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Civica UK is wrong about middle namesIn early 2023 my wife applied for a job in the NHS and was required to undergo a DBS check, which was now being outsourced to a company called Civica UK Ltd (I'm not sure whether or not they're related to the public-sector software company called Civica). Her application was delayed, and considerable call-handling time wasted, by a simple labelling mistake in the implementation of Civica UK Ltd's software: it insisted on calling her second given name a ``middle'' name.
Not only is her second given name not called a ``middle'' name in her own Chinese heritage, but it's not called a ``middle'' name in UK law either---UK law recognises only surnames and forenames. I have a ``middle'' name (which I rarely use), but legally it's just my second forename. If I had enough eyesight for a driver's license, it would go down as two forenames---the word ``middle'' is not used by the DVLA to label the second forename. It's not used in passports either.
Which is just as well, because people have different opinions and cultural heritages about which of their name(s) are used when. In the case of Chinese names, the most common case is one surname plus two given names, and both the given names must be used by everyone outside the family. So a letter to my wife can start ``Dear Yun Wen'' but never ``Dear Yun''---circulars printed that way can be shouted at. Within the family only it can be permissible to use just one name, but even then it's not always the first name---my wife has two sisters and all three of them have Yun as a first given name, with the second given name being the individual differentiator. That's why her non-registered English name is Wendy, and that's why I put ``for Wen'' on the copyright line of Primer Pooler (which was exercising my family privilege to use just that part of her name by itself). That naming scheme ties in with Chinese being generally ``big-endian''---addresses start with the province, full names start with the surname and dates start with the year, unless someone feels they have to switch it around for Westerners. So it could well be that the second given name is more special to the person than the first.
So when Civica UK's web form presented the fields:
Forename:and tick to confirm you're honestly declaring it, my wife didn't want to say her first given name was more significant than her second given name (if anything it's the other way around, but really they're equal), so she tried to write ``Yun Wen'' in the Forename field and left the Middle name(s) field blank. That resulted in her application being cancelled by the case handler and told to resubmit with ``Wen'' as a ``middle'' name. ``But Wen isn't my middle name'' she said, and we queried it and were told her driving license lists it as her middle name, so if that's not what she wanted to declare then she'll have to get back to the employer and ask them to send a different piece of ID.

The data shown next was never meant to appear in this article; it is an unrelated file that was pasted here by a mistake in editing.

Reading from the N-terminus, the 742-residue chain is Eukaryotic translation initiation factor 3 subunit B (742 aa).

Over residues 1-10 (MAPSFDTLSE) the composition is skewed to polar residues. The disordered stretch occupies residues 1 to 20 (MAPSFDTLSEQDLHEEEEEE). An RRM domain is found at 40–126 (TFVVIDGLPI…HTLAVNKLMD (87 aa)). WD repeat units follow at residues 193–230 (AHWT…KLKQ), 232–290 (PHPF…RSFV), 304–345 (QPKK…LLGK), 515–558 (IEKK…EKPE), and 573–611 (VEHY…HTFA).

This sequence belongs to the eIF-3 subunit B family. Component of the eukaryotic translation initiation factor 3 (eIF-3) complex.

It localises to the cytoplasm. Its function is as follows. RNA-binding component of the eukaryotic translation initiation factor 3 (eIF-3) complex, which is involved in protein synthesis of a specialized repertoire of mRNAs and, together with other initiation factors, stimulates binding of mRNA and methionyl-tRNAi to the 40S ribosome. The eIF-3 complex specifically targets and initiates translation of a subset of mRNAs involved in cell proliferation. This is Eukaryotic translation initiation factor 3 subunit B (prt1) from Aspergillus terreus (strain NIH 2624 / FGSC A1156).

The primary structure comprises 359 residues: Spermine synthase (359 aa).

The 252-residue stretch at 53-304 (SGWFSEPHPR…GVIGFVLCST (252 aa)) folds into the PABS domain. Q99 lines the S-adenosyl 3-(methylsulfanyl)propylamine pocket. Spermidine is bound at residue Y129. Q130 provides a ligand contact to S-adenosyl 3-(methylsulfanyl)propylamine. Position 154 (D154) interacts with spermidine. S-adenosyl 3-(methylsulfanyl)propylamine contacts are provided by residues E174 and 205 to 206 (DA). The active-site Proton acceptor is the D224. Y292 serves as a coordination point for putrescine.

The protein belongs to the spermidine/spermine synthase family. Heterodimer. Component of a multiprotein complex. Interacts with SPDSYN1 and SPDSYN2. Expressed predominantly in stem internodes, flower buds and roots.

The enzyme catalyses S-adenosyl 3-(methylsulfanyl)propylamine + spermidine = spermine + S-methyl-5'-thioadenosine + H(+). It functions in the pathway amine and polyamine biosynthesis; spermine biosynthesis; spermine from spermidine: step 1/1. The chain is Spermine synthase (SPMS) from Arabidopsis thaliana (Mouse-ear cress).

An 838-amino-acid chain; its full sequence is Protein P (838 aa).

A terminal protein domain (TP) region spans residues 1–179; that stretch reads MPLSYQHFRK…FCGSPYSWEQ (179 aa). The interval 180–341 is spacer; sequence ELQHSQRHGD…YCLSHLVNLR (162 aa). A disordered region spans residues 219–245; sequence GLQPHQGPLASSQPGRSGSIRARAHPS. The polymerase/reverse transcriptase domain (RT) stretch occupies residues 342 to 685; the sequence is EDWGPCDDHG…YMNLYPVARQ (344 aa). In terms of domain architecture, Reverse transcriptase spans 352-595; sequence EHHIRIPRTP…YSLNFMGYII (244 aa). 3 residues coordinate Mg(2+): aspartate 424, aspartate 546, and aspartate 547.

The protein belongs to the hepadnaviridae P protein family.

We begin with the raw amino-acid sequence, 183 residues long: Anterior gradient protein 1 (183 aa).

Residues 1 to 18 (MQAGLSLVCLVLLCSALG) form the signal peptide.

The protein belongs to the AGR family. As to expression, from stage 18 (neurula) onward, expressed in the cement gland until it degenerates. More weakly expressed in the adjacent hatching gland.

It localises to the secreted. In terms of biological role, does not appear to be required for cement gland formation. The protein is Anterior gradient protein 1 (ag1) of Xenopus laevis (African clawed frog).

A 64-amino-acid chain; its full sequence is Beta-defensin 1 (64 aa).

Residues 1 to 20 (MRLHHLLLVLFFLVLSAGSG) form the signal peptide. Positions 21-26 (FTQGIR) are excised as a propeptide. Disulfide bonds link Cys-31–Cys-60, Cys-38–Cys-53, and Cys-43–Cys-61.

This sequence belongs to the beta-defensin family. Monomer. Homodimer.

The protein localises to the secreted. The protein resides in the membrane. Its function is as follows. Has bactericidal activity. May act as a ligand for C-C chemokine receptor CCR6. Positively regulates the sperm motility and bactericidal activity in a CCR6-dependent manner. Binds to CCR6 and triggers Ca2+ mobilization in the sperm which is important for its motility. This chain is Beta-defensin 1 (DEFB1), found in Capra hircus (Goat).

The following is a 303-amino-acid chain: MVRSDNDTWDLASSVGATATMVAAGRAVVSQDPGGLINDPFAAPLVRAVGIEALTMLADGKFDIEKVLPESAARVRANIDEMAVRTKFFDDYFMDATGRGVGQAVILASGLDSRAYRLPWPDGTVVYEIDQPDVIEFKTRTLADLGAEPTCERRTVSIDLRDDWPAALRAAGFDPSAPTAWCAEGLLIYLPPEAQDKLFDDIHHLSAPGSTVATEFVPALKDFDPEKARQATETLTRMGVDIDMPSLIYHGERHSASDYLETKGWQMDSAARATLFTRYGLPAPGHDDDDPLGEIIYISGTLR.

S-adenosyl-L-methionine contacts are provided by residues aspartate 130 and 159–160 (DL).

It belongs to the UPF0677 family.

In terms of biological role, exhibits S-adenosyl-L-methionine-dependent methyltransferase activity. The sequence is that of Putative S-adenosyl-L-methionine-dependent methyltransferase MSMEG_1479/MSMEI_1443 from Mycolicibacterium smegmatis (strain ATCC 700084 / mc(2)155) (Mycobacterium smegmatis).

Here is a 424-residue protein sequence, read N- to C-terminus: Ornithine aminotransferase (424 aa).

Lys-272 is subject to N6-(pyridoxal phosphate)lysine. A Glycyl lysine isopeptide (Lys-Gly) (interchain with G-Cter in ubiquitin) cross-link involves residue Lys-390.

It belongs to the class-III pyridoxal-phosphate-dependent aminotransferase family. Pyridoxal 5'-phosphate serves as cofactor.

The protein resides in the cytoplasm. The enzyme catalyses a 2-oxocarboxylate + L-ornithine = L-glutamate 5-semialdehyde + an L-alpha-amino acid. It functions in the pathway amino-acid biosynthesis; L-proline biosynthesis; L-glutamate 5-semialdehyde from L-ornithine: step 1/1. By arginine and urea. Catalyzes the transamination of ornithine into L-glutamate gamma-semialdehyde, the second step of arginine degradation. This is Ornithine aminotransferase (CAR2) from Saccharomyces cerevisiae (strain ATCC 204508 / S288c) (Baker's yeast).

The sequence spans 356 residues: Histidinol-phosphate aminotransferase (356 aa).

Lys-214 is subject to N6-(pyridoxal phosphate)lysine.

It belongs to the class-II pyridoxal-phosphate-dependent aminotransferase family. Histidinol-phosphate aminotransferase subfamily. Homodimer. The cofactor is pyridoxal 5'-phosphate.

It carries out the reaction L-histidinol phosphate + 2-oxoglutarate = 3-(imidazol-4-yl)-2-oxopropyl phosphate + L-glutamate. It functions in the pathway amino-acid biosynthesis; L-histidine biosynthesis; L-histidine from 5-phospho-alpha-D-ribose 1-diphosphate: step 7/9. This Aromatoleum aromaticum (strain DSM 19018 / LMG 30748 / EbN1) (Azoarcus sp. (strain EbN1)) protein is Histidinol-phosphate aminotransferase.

Actually, her driving license listed `Wen' as her second forename, so we called Civica UK's helpline and got someone who went into ``explain it really slowly'' mode and said the code on her license had YW in it, which meant they were treating `Yun' and `Wen' as separate given names, which meant Wen is a `middle' name. I said every part of that is correct except the bit at the end when you called it `middle'---the DVLA does not use that `M' word, and it hasn't had any legal standing in English law since at least the 18th century. The call operator then said that perhaps Civica UK's computers were ``not reading it in the way the DVLA intended'', and she might like to consider putting Wen as a `middle' name just as a workaround to cater to their database. It feels like you're compromising integrity when you tick to `honestly declare' something that you know had to be altered to cater to a badly-programmed database, but at least we had a Civica UK employee say we could.